Those reviewers, and there have been some, who've complained of “Brick” that we do not care about the characters because we do not believe them have misunderstood noir, in which it is essential to have characters in whom we do not believe. All we should ask from noir is style, wit, violence and plot, and this has all of those in plenty. Gordon-Levitt plays the 'tec role with complete understanding, bringing exactly the right mixture of cynicism, brutality and charisma, and while he is the stand-out of the cast, they all do pretty well. Of course this sort of never-real retro Hammett dialogue is impossible to imagine coming naturally to high schoolers, but we do not have to imagine it: Rian Johnson has done it for us, deservedly winning at Sundance for originality of vision. You have not seen anything like this before, nor will you again. That would not be enough were it not great; it is.

26-5-2006 (archived)

Waiting...” reminded me of what seems to be its major inspiration, Kitchen Confidential, though only as the heavy loser in the comparison; this has none of Bourdain's heady combination of machismo and thoughtful, honest vulnerability. Each part is the expression of a type; you have the experienced, fast-talking waiter, the depraved chefs, the bright kid self-disgusted by his slacking, and a few even-less-well-realised women. This is a bad film, badly directed and worse-edited in places, with no coherent script, plot, or story arc, just as the trailer would lead you to expect. On the other hand, there is a genuinely shocking denunciation of Ryan Reynolds's character by Anna Faris that drew applause from some women in the theatre, and a magnificently unhinged performance from Alanna Ulbach as a woman who hates her life and everything in it. It is shit. But, in its gross-out way, it's still pretty funny.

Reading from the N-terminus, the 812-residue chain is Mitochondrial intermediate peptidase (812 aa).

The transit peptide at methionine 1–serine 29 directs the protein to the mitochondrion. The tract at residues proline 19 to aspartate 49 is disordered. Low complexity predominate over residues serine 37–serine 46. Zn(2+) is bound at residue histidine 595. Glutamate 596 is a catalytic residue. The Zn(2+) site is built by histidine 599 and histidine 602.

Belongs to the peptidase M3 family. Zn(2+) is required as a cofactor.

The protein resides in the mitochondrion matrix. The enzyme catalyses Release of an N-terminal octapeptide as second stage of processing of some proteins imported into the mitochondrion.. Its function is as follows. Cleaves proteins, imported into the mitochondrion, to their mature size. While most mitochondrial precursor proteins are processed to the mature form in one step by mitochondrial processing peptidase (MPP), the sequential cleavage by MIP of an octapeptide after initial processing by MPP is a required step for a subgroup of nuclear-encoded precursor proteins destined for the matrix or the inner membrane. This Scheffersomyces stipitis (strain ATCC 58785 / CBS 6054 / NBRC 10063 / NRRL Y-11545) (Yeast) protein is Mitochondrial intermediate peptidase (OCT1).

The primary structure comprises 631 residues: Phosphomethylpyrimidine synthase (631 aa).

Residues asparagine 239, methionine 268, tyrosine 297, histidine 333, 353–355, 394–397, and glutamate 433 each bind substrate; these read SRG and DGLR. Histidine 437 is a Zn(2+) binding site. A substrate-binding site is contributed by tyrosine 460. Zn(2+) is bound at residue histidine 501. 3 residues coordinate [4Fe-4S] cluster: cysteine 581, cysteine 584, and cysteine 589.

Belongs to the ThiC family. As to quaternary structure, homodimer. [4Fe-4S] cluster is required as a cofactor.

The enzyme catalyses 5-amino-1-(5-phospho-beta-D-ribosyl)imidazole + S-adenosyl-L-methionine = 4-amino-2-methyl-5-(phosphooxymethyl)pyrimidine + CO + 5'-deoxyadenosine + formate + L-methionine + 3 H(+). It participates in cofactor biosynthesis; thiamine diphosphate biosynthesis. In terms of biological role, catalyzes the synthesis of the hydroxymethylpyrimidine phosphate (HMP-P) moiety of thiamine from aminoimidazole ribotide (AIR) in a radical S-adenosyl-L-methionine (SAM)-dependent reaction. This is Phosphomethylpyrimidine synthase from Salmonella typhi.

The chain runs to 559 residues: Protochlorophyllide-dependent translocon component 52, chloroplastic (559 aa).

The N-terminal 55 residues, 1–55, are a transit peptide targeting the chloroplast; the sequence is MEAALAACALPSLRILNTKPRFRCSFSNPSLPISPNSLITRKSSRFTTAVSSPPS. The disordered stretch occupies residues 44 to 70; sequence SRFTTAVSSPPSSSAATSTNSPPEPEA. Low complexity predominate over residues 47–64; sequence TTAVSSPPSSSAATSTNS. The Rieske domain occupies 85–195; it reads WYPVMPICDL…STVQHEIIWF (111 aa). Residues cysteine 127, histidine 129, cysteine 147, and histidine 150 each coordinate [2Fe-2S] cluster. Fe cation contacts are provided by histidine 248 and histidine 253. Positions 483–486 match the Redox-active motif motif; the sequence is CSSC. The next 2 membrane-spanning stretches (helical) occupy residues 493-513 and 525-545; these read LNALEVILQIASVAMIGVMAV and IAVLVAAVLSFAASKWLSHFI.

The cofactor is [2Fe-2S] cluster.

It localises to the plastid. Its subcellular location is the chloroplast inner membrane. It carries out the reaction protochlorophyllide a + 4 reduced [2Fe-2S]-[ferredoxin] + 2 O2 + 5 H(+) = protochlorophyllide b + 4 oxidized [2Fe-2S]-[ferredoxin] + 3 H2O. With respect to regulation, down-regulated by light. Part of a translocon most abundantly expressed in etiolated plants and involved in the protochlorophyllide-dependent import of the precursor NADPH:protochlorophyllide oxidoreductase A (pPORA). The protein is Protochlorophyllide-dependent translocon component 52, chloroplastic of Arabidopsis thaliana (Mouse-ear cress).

30-5-2006 (archived)

There has been much discussion recently, prompted originally in my case by something I heard on the radio, about the possible explosive possibilities of soft mints and soft drinks in appropriate combination. I have not yet got around to experimenting, but that's ok; somebody else has done it for me.

Be careful what you eat.

1-6-2006 (archived)

X-Men: The Last Stand” is a perfectly good action blockbuster, though admittedly probably not as good as the previous two installments. Its strongest point, apart from the charisma of virtually every actor on the project (most especially, of course, McKellen and Steward), is that it is not afraid to do very surprising things; it is easy to believe that this will be the last X-Men collective movie, though also possible to believe that it won't. The effects are superb, the plot is pretty decent, and there are some very good lines. Not a great film, but certainly a movie worth seeing.

I generally don't talk much about lifting here, but I can't resist mentioning a little milestone: last night, my powerlifting total hit 1001lbs. It's a beginning.

2-6-2006 (archived)

The Wild” is, by Disney standards, a terrible disappointment. The most obvious problem is the Madagascar comparison. The IMDB boards are full of people asserting that, actually, Madagascar ripped off The Wild, but, y'know, it doesn't look that way; Madagascar was being trailed two full years ago, it was out a year ago, and it was a movie starring a lion and a giraffe, featuring an escape from the New York Zoo to “nature”, a choreographed tribe of animals at the natural setting, and... well, enough. If Madagascar did manage to sneak out and copy the Disney movie, why is it that nobody mentioned it at the time? Hey ho, maybe it's all coincidence.

Anyway, I don't care who copied whom; originality is less important than quality, so is this any good? Well, it has very, very good animation, possibly the best computer animation yet; it has William Shatner and Kiefer Sutherland both doing fairly well; and crucially it has Eddie Izzard. The problem is that, apart from Izzard, there's really nothing worth seeing here; the plot is not only familiar but a touch limp, and nothing really funny happens. OK for kids, I suppose, but still, poor.

Also: interspecies sexual attraction in a family movie? Now, that could have been interesting if they'd run with it.